THIS TITLE DOESN’T REFER TO either German nobility, soft ice cream or the British Isles, but the first paragraph (“graf” in news-speak) of one of my favorite novellae, H.P. Lovecraft‘s The Dream-Quest of Unknown Kadath. Though mostly famous for his don’t-read-at-3-a.m. Cthulhu Mythos tales, the Old Gentleman’s most lyric imagery is to be found in his stories of The Dreamlands: a sort of “collective unconscious” vaguely surrounding Earth and accessible to it at certain points. Lovecraft is often accused of unreadably purple prose; I like to think he writes more for effect than for accuracy (like a Brian Eno composition, Lovecraft’s words are best enjoyed by letting them wash over you like a salty, warm, faintly ichorous sea). Thus, and in the hopes of spreading the Old Gentleman’s visions as far and wide as possible:
THREE TIMES Randolph Carter dreamed of the marvelous city, and three times was he snatched away while still he paused on the high terrace above it. All golden and lovely it blazed in the sunset, with walls, temples, colonnades and arched bridges of veined marble, silver-basined fountains of prismatic spray in broad squares and perfumed gardens, and wide streets marching between delicate trees and blossom-laden urns and ivory statues in gleaming rows; while on steep northward slopes climbed tiers of red roofs and old peaked gables harbouring little lanes of grassy cobbles. It was a fever of the gods, a fanfare of supernal trumpets and the clash of immortal cymbals. Mystery hung about it as clouds about a fabulous unvisited mountains; and as Carter stood breathless and expectant on that balustraded parapet there swept up to him the poignancy and suspense of almost-vanished memory, the pain of lost things and the maddening need to place again what once had been an awesome and momentous place.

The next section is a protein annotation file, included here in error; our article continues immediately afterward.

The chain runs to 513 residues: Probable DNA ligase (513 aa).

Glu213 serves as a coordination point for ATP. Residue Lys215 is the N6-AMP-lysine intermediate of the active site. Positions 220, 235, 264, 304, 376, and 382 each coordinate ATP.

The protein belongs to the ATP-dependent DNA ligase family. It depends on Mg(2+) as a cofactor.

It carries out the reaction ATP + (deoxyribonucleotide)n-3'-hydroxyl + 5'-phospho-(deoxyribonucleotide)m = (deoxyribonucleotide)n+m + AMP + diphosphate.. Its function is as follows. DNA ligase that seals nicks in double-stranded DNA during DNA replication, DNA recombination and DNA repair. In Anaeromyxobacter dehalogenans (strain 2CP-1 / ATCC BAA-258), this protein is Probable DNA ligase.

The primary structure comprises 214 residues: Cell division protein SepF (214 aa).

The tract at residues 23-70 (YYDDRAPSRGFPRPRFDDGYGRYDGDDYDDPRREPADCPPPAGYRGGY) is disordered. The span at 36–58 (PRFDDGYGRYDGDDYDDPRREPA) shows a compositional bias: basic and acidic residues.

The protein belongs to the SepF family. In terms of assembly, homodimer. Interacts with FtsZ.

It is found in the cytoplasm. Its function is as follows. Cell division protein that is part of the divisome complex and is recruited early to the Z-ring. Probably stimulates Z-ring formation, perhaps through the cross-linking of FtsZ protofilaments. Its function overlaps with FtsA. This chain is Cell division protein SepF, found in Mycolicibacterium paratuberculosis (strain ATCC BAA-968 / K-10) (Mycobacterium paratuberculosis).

(Eh? EH? THAT’S what I’m talkin’ about.)